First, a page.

3 Areas To Focus On To Survive Your First Week With A Newborn
I absolutely remember getting home with my first baby and thought "Oh my god! How are we going to manage this?" With just my partner and myself, and no real help from family we did manage to muddle through. 20+ years, 2 more babies and a career in birth and postpartum has led me to knowing there are three key areas to focus on when you get home with your baby. These are not annoying, impossible tips to strictly follow, but areas to focus on and manage at your own pace and your own way. Being a parent is so individual and there is no right way to do it, but lets look at the places where you can focus your energy for the best chance of survival.
It is important to remember that you have just had a human exit your body. And whether they came out your vagina, or through your abdomen, this is a huge, physical and emotion journey you just took. And instead of being able to sit back and reflect on this mind blowing experience, you are now in charge of the survival of a creature you know little to nothing about. The good news is, babies don't need a whole lot. One thing they do need is a parent who is looking after themselves and taking their recovery seriously.
Whenever possible, get rest. This is not the time to worry about vacuuming, cooking, laundry, work or any other person but yourself. I know for many of us, this is difficult but it's oh so important. If you don't take care of yourself, you could end up worse off and then you really can't worry about anything else. So before your body rebels against you, just get as much rest as you can. After feeding baby, if possible, pass them off to someone else and lay down. Lay down without your phone or any other electronic device. Go to a space away from baby, with maybe some black out curtains and try to sleep. Whomever you gave your baby to will come get you if they need fed again.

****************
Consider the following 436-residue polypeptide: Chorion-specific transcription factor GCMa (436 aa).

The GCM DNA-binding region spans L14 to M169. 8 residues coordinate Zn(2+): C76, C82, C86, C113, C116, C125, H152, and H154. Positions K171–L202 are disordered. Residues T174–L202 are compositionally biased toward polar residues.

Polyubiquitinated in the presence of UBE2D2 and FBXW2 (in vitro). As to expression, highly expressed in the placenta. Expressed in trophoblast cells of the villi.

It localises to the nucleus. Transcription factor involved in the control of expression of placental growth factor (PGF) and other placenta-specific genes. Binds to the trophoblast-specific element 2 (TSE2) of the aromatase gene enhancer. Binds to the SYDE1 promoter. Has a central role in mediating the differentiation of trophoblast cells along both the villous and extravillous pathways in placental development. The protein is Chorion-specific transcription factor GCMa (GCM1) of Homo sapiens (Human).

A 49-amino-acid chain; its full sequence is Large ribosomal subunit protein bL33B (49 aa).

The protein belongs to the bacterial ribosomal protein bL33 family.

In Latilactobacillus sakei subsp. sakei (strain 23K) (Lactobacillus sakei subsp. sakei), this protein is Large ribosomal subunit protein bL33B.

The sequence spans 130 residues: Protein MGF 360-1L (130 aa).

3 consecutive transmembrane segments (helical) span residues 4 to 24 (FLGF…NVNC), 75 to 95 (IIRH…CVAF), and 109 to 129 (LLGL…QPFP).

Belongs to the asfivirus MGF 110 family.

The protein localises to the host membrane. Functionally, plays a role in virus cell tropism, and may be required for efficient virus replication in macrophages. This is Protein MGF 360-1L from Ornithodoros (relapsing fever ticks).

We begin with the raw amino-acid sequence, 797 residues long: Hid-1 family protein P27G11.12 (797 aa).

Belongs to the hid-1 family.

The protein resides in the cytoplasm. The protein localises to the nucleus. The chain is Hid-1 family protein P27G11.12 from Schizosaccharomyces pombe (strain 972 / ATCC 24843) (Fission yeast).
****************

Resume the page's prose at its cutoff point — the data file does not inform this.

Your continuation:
Stay On Top Of Your Meds
Whatever the hospital or midwife recommends you take, take it. Your body has done so much and may be achy and sore from the experience. The medication they give you will help manage the discomfort while you recover. Any medication they give you is also not contraindicated for feeding baby from your body, so don't worry about that. And if you feel extra sore and achy, try an Epsom salts bath or hot showers. They can help ease the muscle aches you will feel.
If they have told you to take the medication for x number of days, do that. Don't stop early because you feel better. You feel better because you are taking the meds. If you stop early you may start feeling achy and uncomfortable again and it will take you a few days to get back on top of it when you go back to the meds. Take it until it's done.
Stay Well Fed And Hydrated
Start planning this now. Before baby comes. Cook and freeze easy meals that are healthy and will aid in your recovery. And if people are coming to visit, make sure you tell them the price of admission is a home cooked meal. They have to pay to see your baby, and this is the price. Look into meal and grocery delivery as well, to cut down on cooking and errand running.